While that statement from the letter that accompanies the mid-season premiere of BSG [Sci Fi, Fridays, 10/9C], Sometimes a Great Notion, doesn’t exactly hurt my ego, it does come with some hefty caveats. I can’t give away a couple of HUGE plot points – like they’d have to tell me that in the first place – and then there’s the scene that has been withheld from screener in the interests of maintaining “the secrecy surrounding an extremely sensitive reveal” [which only guarantees that I’ll be in front of my TV for the premiere – but I’d have been there anyway, the ep is that good].
What’s left? Forty-two minutes of pretty frakkin’ awesome stuff! [Remember, I saw it without commercials.] Which means you should set your TiVo for an extra three minutes or so…
In the past, I’ve been known to complain about episodes that are way too talky and slow – episodes where it’s all about exposition, or recapitulation of themes that maybe didn’t need to be recapitulated – or about the Messiah Baltar [James Callis] and his harem. Well, Sometimes a Great Notion is a talky episode – the one burst of unexpected violence [not counting a fist fight in one of the Galactica’s corridors as a major character walks by] is one of things I can’t talk about – but even without the violence, so much happens here that it will be one of the best television episodes of 2009 [and that’s without the missing scene]!
The episode begins mere moments after the conclusion of Revelations with the various human and Cylon characters wandering about in a daze. The only one who is actively doing something, really, is Starbuck [Katie Sackhoff], who is looking for something. Before the teaser is over, there have been answers to at least a couple of major questions, including one about the Final Five – not to mention… but that would be too much to say here…
Essentially, Sometimes a Great Notion is about what happens when your biggest and best hopes and dreams are dangled before your eyes then ripped ruthlessly away. Some of the responses are dire [see HUGE plot point #2] while some are just there – a kind enervation. Then there are those who see the situation not as an invalidation of their hopes and dreams, but an opportunity to be completely free from any expectations, or prophecies. The characters who fall into these categories might not necessarily be the ones you’ll be expecting.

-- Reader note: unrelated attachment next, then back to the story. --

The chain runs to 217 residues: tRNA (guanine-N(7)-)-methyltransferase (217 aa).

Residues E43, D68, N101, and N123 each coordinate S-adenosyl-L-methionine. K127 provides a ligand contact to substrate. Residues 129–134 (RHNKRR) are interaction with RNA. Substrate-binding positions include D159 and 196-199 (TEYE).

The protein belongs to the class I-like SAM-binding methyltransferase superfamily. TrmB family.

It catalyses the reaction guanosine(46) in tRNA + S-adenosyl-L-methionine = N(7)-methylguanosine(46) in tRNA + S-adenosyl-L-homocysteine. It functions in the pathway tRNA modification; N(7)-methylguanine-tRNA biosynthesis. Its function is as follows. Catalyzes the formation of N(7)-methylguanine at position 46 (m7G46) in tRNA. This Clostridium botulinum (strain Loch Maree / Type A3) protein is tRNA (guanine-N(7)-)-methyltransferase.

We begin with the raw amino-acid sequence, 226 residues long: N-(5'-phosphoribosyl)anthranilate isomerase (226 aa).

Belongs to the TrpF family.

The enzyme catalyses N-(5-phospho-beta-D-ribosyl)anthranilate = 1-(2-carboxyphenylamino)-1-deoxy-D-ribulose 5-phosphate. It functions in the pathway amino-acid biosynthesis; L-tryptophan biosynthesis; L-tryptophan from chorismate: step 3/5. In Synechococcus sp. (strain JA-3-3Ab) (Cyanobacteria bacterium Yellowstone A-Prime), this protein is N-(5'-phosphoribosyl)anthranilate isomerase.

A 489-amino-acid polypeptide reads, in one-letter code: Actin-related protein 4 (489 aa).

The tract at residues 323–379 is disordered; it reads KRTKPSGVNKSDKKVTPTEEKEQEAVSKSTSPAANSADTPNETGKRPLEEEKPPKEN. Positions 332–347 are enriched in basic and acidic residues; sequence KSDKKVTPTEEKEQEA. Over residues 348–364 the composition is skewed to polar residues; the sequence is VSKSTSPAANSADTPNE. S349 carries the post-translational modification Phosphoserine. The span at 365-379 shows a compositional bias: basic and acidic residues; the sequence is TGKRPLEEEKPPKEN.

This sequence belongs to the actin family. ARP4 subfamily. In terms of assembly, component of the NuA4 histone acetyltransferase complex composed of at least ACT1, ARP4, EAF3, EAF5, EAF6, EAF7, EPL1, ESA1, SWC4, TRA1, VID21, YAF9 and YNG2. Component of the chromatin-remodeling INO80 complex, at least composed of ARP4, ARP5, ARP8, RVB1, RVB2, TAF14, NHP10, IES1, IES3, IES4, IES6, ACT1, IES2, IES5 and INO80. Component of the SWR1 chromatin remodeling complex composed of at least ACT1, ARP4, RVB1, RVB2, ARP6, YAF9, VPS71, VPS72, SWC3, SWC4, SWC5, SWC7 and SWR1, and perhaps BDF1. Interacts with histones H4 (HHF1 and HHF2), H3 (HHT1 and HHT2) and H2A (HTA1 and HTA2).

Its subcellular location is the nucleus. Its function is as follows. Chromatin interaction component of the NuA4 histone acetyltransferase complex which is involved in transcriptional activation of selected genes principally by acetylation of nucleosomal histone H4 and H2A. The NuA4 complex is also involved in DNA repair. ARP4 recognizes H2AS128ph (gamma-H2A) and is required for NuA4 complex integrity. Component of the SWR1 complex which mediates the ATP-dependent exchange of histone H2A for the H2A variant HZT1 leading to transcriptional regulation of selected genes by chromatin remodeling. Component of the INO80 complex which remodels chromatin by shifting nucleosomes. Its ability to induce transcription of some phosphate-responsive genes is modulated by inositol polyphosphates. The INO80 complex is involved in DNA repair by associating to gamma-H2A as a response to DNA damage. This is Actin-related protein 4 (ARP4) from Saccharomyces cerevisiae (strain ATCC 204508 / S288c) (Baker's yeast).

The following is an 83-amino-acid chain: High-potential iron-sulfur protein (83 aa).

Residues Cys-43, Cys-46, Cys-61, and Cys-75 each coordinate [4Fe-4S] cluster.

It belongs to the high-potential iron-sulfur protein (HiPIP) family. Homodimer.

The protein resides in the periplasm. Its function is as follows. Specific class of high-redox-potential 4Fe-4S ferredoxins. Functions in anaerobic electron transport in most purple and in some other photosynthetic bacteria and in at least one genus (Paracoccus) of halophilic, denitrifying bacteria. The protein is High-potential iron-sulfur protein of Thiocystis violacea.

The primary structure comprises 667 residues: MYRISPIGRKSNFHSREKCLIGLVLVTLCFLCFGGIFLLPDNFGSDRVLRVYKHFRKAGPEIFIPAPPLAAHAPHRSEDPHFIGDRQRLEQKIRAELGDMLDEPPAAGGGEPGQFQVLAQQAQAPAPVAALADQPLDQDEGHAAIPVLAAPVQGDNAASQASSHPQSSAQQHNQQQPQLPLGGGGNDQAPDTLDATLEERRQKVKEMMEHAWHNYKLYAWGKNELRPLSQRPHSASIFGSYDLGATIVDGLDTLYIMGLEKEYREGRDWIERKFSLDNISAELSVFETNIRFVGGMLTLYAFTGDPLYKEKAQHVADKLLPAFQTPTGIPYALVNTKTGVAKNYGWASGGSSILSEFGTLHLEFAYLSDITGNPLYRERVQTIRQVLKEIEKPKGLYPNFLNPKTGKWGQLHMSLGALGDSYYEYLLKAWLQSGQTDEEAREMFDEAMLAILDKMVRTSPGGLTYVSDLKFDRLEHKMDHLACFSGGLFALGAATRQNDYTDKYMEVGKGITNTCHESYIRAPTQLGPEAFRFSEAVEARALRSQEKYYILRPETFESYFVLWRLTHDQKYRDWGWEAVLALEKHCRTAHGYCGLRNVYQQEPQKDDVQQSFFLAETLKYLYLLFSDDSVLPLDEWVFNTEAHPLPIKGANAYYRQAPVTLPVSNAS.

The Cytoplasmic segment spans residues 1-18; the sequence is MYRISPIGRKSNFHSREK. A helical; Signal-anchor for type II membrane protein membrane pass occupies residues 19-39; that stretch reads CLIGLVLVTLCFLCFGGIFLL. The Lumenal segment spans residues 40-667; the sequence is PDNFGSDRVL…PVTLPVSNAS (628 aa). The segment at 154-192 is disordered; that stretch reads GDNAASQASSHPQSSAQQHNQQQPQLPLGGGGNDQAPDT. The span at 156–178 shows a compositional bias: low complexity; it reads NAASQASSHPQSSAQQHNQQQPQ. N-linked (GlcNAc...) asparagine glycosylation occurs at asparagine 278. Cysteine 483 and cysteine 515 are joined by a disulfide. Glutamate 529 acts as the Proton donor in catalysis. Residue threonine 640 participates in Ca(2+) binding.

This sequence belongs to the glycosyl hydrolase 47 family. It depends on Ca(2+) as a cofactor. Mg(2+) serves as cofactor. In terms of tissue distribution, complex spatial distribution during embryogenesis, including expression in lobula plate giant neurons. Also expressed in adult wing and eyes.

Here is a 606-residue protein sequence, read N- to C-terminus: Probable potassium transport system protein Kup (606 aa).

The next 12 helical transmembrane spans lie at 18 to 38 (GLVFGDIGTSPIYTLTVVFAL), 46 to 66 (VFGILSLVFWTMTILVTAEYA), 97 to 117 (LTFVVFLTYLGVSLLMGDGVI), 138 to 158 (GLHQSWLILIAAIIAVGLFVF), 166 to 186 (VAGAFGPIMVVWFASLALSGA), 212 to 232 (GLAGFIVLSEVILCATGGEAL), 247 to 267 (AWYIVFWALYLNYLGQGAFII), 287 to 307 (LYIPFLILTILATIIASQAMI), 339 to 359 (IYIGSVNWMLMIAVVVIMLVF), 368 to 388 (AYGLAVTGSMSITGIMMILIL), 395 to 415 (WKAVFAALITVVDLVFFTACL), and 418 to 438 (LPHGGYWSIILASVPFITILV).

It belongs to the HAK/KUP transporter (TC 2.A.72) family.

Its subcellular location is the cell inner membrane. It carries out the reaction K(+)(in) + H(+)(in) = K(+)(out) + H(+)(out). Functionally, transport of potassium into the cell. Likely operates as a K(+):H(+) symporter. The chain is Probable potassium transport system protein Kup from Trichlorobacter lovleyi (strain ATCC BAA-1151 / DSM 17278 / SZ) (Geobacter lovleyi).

Written by David Weddle and Bradley Thompson [they wrote Revelations – every resolution of a cliffhanger should be written by the same writer[s] who did the cliffhanger] and directed by Michael Nankin, Sometimes a Great Notion is an amazing example of how a mostly violence-free episode should be done. Nankin’s pacing is best described as deliberate – just slow enough that we can pick up on the many subtleties of the episode [watch the reactions of the crew in the background after the announcement is made about the state of the Earth] – even as we watch the main characters fall apart, go into shock, or buck up and decide to keep going forward.
The bleached palette of the bleak Earth scenes contrast with the much warmer palette aboard the Galactica [warmer tones that make that one burst of violence even more mind-boggling]. It’s partly because of contrasts such as these that we buy into most of the responses to the news about the Earth – though, as in real life, some will never be understood. Though I haven’t said much about the Cylons who allied themselves with the humans, they, too, are caught up in the situation with an equally wide range of reactions – especially Leoben [Callum Keith Rennie] and D’Anna [Lucy Lawless].
Because of the missing scene, I can’t give Sometimes a Great Notion an unqualified A+ – but it is close to perfect as it can be without that scene [and I can’t wait to see what it is!].
Final Grade: A